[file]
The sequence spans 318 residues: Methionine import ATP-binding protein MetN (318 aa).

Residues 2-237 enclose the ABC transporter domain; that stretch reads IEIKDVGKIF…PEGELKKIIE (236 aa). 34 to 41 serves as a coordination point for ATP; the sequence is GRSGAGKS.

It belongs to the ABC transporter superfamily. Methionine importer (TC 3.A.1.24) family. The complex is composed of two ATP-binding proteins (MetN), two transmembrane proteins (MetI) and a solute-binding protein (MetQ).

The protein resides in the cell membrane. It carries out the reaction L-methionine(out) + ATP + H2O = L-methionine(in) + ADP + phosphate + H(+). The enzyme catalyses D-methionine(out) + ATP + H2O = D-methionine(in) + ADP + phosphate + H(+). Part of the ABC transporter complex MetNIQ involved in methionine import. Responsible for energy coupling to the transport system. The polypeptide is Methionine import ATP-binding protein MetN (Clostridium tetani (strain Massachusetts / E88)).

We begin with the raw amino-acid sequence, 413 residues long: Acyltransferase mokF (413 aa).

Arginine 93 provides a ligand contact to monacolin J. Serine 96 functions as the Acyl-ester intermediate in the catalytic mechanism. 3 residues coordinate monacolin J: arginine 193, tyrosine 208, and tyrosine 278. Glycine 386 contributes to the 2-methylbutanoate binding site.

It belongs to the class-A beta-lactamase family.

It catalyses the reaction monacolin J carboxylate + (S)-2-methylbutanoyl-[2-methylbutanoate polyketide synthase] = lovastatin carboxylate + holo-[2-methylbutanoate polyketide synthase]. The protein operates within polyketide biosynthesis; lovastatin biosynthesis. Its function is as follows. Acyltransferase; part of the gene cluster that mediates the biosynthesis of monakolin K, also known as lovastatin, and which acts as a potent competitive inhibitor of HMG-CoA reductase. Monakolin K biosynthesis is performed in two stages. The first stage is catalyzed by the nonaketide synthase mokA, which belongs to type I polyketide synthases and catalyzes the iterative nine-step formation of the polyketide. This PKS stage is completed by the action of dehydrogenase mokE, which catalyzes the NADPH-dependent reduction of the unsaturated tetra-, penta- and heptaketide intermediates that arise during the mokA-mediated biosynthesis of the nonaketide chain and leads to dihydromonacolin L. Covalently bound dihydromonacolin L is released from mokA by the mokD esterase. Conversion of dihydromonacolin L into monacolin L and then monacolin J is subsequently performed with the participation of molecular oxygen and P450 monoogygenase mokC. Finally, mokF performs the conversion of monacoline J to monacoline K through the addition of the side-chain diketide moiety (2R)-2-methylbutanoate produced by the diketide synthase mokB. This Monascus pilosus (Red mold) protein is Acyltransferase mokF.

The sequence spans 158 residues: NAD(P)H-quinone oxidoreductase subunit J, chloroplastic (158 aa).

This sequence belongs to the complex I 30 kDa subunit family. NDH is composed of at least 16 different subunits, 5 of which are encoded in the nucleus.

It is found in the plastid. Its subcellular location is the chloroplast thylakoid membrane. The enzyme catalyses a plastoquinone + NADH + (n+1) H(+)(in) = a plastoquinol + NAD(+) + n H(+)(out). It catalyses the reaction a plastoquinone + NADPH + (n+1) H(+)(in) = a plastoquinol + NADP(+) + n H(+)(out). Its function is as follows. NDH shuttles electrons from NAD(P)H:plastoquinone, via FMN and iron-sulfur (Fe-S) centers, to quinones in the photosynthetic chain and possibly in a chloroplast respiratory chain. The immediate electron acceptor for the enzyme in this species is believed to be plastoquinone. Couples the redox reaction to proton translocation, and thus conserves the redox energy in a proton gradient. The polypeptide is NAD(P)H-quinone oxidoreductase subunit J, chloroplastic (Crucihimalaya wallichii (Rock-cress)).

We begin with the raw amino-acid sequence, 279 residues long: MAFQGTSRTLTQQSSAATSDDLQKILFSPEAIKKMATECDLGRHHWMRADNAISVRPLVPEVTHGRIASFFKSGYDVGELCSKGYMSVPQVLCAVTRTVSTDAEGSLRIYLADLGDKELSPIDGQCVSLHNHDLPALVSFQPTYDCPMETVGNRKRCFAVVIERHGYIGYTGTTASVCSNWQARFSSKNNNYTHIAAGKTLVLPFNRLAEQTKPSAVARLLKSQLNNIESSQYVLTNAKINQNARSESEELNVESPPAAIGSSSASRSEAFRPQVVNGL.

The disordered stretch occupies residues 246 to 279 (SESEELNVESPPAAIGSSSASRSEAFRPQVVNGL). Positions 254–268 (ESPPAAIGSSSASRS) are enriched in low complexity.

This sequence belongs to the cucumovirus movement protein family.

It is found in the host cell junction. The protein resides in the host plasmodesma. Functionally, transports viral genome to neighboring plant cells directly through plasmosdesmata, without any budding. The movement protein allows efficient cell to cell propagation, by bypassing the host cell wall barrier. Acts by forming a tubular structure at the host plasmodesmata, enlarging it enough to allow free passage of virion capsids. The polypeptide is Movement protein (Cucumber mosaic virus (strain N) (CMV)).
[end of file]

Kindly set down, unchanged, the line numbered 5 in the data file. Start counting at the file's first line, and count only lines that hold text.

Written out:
We begin with the raw amino-acid sequence, 413 residues long: Acyltransferase mokF (413 aa).